• Both the woman and this ruler came boldly.
      • Both were helped and both would be made whole again.

Mark 5:36 tells us Jesus overheard the conversation and gave this command. 

What he says to Jairus was key for him and for any believer. 

  • “Do not fear, only believe” (Mk 5:36).
    • Two commands.
      • The first is to shut down the fear [Lit. Phobou].
      • Stop being terrified within yourself and then “only” believe.

Jairus as a “ruler of the synagogue” had seen Jesus cast demon out and was in walking distance to the miracles he performed at Peter’s house. 

  • Believed at a level, but it was now time for him to take another step.
  • Jairus did not have the same level of faith that the Centurion had concerning his “slave” knowing Jesus did not need to physically come to his home and be present to heal.

Jesus calls believers to believe more, to believe with greater depth.  Believers are called to believe and to keep believing.  It is never sufficient when you are going through a storm to say, “Yes, I know I am a believer because I made a decision to follow Christ many years ago.”  This kind of retroactive confidence is shallow and does not stand up to the pangs of death.  You think you’re going to die or when you lose a loved one you are called to fight for faith!  You have to pulsate faith and keep pulsating.

Jesus is saying to Jairus, “Your heart just stopped” – “Do not let it STOP!”  “Your heart quitting is not an option.”  “Believe!”  “Keep believing!” 

Mark 5:36 makes a subtle shift where Jairus is no longer center stage and now Jesus is. 

  • This turn is intentional as Christ is saying “Believe” and is saying “Believe in me” and let me take you by the hand and show you how!
    • Jesus is the model of faith.
    • Jesus is the ultimate believer as God and as Man.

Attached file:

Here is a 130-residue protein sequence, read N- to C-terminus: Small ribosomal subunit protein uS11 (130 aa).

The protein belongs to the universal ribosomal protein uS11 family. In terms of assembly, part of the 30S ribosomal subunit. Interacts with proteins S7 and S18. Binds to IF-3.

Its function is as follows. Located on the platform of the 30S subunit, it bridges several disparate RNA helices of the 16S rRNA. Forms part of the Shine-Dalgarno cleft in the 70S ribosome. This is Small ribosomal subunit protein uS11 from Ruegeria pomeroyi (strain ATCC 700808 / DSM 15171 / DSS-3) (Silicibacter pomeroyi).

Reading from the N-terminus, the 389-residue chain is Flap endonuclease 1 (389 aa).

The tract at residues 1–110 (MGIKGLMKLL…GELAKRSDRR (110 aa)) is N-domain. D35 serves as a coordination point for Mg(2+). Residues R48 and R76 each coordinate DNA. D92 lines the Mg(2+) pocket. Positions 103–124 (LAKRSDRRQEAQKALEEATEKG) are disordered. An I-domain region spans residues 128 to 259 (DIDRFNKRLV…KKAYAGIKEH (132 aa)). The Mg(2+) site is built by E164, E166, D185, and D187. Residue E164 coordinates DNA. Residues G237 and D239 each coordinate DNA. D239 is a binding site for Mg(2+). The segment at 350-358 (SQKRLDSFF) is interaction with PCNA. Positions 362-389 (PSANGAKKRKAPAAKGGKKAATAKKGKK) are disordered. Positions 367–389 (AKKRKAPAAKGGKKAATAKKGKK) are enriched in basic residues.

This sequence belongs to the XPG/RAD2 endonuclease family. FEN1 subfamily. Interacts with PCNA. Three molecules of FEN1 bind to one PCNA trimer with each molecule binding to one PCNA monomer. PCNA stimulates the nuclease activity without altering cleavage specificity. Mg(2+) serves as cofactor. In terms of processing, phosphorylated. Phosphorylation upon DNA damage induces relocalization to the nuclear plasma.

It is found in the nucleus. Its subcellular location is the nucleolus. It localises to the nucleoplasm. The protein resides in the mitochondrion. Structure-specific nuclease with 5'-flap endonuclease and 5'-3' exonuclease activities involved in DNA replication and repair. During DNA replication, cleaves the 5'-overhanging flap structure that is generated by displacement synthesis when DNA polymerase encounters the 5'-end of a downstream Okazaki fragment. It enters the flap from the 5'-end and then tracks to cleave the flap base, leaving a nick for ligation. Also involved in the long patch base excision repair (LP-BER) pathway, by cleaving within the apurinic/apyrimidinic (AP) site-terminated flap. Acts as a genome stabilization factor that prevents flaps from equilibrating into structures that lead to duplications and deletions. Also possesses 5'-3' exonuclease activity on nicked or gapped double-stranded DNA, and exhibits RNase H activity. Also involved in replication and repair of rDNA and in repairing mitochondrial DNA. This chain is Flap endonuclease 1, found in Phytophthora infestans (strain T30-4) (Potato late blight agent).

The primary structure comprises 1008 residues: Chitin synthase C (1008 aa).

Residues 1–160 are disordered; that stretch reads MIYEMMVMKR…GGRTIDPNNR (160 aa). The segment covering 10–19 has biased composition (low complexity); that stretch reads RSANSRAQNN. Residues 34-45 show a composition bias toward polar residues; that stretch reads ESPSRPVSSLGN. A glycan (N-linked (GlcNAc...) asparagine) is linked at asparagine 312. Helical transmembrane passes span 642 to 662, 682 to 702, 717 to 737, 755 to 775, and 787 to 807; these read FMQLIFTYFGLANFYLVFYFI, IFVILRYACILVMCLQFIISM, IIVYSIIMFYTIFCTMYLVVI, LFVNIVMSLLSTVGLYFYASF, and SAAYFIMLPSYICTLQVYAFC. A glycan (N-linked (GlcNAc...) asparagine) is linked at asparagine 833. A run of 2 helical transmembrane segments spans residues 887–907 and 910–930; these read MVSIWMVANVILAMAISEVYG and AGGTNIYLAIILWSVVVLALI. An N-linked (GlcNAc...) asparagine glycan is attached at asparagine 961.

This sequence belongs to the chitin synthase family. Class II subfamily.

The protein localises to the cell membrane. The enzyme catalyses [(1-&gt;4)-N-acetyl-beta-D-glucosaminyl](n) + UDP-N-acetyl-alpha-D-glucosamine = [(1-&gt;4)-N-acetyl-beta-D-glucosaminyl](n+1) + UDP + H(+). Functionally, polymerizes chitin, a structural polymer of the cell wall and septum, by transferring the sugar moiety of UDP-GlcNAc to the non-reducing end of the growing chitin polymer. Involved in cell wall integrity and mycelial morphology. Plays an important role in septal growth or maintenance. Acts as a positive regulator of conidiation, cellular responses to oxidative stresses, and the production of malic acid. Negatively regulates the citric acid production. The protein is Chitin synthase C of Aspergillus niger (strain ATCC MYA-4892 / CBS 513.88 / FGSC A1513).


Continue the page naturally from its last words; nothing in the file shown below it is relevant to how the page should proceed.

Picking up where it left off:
Jesus wants Jairus to grow and so he gives him a command to hang on to. 

And, when you with what Jesus commands then you will grow!  But you are never called to grow alone (Mk. 5:37)

Jesus is selective in who will accompany him as he approaches the home. 

  • He gathers his intimate three Apostles, Peter, James and John.
    • Peter the spokesman, John the one whom Jesus loved, and James the first martyr.
    • “Jesus channeled his ministry through these three men.”
      • Jesus limited who he would be intimate with (invest in at this level), who he would share his heart with on the deepest level.
      • So, this was a setting for intimacy and for privacy.
      • Jesus also had these men accompany him as witnesses for what he was going to do (“By the mouth of two or three witnesses…” Dt. 19:15).

As they approach the house, they see what amounts to a funeral service in process.  “Jesus saw a commotion, people weeping and wailing loudly” (v. 23).  

  • This was the way of funerals in this culture.
    • For the most part we are accustomed to funerals being hushed and quiet.
    • This was the exact opposite.
      • In the time between Jairus’ departure and return, the little girl had died, and this was confirmed.